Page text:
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Agar-agar sub for gelatin?

post #1 of 9
Thread Starter 
I was wondering if anyone could offer up their thoughts on substituting agar agar for gelatin. What is the correct proportion of agar agar to liquid? Does it work with pineapple? Thoughts anyone?

Kuan
post #2 of 9
It's been quite a while since I used it. I did a vegan menu for the Culinary Olympics and I used agar-agar for coating my pieces.

As I recall I had a real hard time with it. I would not reccomend to use as a gelatine type dessert. It does not really stand on it's own, but would rather be a substitute for gelatine as a stabilizer ingredient.

I hope that makes sense.
Michael
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Michael
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post #3 of 9
Thread Starter 
Thanks Mike. I'm trying to figure out ways to use agar agar in vegetarian and vegan food. The stuff doesn't bloom like gelatin, and worse still, it requires a lot of liquid. It's tough trying to work it like gelatin.

Kuan
post #4 of 9
Phew! I thought it was just me! I've tried doing agar things from ex-Brother Ron Pickarski's book, and a couple other vegan cookbooks (because while I'm not vegan, I really would like NOT to eat hooves of dead animals) and they've NEVER done what the recipe's promised. I've tried flakes, I've tried sticks, I've tried powder, and it's always been a big cursing swear of an experience...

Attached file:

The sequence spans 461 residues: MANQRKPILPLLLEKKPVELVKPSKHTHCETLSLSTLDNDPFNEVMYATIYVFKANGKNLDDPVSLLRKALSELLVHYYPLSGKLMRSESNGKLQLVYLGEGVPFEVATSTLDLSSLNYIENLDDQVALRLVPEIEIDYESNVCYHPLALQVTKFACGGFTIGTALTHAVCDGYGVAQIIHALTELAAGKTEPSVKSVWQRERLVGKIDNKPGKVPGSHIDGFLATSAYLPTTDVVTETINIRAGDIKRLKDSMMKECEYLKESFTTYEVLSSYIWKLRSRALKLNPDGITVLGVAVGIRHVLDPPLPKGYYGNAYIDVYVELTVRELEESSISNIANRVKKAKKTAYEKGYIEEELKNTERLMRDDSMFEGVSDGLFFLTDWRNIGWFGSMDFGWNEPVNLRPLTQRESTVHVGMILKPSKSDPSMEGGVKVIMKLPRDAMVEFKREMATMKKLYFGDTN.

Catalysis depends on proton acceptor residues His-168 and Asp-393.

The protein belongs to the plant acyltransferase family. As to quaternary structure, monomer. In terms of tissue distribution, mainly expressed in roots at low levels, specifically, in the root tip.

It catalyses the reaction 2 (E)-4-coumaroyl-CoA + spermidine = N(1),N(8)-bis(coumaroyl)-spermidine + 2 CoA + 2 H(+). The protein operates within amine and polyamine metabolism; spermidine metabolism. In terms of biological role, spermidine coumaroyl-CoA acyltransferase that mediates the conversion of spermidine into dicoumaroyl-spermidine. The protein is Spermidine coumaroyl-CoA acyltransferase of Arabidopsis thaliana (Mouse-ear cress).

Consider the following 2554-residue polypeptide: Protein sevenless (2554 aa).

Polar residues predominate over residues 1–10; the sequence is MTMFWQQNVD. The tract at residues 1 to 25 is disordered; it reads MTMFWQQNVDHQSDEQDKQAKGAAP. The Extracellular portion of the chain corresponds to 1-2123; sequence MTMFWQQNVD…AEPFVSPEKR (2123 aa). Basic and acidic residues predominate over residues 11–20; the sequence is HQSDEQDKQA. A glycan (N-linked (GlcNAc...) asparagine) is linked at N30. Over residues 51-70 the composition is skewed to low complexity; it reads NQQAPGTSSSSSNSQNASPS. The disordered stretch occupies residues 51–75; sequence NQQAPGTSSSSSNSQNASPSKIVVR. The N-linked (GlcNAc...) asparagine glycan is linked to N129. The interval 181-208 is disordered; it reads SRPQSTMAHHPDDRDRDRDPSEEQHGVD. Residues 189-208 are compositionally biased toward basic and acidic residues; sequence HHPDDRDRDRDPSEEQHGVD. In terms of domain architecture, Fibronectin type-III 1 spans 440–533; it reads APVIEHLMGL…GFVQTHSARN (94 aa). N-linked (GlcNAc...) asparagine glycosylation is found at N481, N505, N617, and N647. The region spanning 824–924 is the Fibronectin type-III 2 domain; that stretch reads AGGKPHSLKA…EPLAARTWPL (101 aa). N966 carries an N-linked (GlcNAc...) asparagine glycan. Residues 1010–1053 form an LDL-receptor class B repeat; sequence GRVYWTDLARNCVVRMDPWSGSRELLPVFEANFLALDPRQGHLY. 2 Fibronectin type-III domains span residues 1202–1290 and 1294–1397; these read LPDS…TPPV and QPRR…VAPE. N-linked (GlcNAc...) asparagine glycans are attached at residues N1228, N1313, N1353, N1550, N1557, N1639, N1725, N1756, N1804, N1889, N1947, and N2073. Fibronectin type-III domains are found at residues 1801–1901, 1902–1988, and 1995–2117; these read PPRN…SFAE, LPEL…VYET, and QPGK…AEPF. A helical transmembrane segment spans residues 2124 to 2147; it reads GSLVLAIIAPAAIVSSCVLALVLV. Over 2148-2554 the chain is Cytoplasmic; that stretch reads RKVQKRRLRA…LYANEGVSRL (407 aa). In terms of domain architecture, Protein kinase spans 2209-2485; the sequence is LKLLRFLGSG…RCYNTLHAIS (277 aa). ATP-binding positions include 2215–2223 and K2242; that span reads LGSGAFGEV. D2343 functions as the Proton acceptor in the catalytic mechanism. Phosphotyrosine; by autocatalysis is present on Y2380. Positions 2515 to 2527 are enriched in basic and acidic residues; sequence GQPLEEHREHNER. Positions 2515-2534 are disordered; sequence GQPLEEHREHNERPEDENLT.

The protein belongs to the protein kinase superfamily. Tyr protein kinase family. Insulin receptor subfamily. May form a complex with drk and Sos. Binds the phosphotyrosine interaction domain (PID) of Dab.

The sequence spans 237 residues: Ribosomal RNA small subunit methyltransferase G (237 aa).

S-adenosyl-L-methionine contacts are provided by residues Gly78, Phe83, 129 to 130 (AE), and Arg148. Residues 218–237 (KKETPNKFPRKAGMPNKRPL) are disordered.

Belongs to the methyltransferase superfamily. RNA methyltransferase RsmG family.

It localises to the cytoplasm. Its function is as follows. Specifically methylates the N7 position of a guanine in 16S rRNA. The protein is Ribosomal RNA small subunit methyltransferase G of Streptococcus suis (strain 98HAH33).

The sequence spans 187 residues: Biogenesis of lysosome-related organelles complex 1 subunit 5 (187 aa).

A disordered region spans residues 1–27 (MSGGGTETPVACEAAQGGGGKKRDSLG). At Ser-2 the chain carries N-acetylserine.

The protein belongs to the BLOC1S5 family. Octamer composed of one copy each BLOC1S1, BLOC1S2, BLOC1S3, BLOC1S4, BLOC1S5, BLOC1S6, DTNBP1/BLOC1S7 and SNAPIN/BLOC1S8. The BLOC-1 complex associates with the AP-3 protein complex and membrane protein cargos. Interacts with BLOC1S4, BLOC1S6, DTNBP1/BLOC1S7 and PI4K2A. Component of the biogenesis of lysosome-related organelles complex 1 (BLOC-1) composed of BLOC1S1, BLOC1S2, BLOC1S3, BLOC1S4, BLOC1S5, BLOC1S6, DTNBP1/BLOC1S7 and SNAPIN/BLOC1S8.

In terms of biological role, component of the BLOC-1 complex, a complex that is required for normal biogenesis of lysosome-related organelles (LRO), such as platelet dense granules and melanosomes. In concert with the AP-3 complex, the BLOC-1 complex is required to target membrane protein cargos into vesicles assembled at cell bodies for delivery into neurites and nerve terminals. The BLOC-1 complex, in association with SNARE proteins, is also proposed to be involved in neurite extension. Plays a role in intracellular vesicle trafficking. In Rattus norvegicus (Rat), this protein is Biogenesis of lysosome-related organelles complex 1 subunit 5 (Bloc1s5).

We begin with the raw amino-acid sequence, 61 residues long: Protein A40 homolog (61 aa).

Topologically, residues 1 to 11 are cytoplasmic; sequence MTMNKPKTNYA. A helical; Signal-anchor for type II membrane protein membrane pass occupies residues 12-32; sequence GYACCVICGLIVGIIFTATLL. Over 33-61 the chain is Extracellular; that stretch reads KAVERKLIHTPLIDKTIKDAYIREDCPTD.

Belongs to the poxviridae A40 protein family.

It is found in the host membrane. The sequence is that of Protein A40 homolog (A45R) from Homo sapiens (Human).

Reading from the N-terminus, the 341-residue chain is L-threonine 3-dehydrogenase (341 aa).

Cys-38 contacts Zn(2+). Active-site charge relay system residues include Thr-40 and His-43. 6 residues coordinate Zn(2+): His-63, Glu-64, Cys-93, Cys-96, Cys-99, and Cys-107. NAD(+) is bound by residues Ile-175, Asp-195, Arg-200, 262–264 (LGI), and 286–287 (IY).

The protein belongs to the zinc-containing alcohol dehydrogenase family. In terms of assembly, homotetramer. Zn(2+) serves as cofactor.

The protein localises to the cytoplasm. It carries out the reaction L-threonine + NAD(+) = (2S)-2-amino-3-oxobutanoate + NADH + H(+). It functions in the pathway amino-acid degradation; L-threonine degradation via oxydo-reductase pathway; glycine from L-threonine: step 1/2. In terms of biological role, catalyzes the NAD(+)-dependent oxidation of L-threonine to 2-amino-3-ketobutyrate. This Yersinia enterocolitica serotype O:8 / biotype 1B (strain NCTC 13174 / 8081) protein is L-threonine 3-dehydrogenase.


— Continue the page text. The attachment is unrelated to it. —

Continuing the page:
post #5 of 9
Chefs who must follow kosher cooking rules may be able to help. Until recently, kosher gelatine was not available, so substitutes were, no doubt, developed. Hope it helps----
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post #6 of 9
There was a thread just a couple of months ago on the subject of kosher gelatin. You might try running a search on that. As far as agar agar, I have never used it, but I know that it is the basis of many S.E. Asian desserts. Check out some Indonesian, Filipino or Malaysian dessert cookbooks.
post #7 of 9
Check here for agar agar substitutions.
post #8 of 9
I've never tried substituting for gelatin; however, I do know that agar-agar dissolved in pineapple juice does make a jelly with the firmness depending on the ratio of one to the other. Aside from biology lab, I've only used agar to make fruit juice jellies that have a nice snap to them. A favorite is agar dissolved in lychee and coconut juices which is allowed to set then is topped with chopped lychees and young coconut folded into whipped cream.
post #9 of 9
I have never used it as a substitute for gelatin. The Japanese use the agar-agar(Kanten) for sweet confections with sweet bean paste such as Mitsu An with agar-agar gelatin and fruits with sweet azuki bean paste drizzled with brown sugar syrup and Mizu yokan -agar-agar with a layer of sweet bean paste inside it. Awayuki Kanten is Agar-agar sugar water mixture with egg white folded into it, then topped with strawberries. Also the south east Asian countries use it for confections because agar-agar will not melt in the heat like gelatin will. Once it is firm it will stay that way. There are red and white ones.
Each package comes with 2 strips of Kanten
The recipe I have calls for 1 kanten, 12 oz sugar and 3/4 pint water.
You wash the kanten and then squeeze all the water out of it. Then you add 3/4 pint of water to the kanten and let set for 30 minutes. Cook over low heat until the kanten is completely melted. You can add the sugar and if you want 1 T lemon juice. If you want just the gelatin. Pour into a small pan and refrigerate until firm.
Hope this helps. :)
Lorraine
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Lorraine
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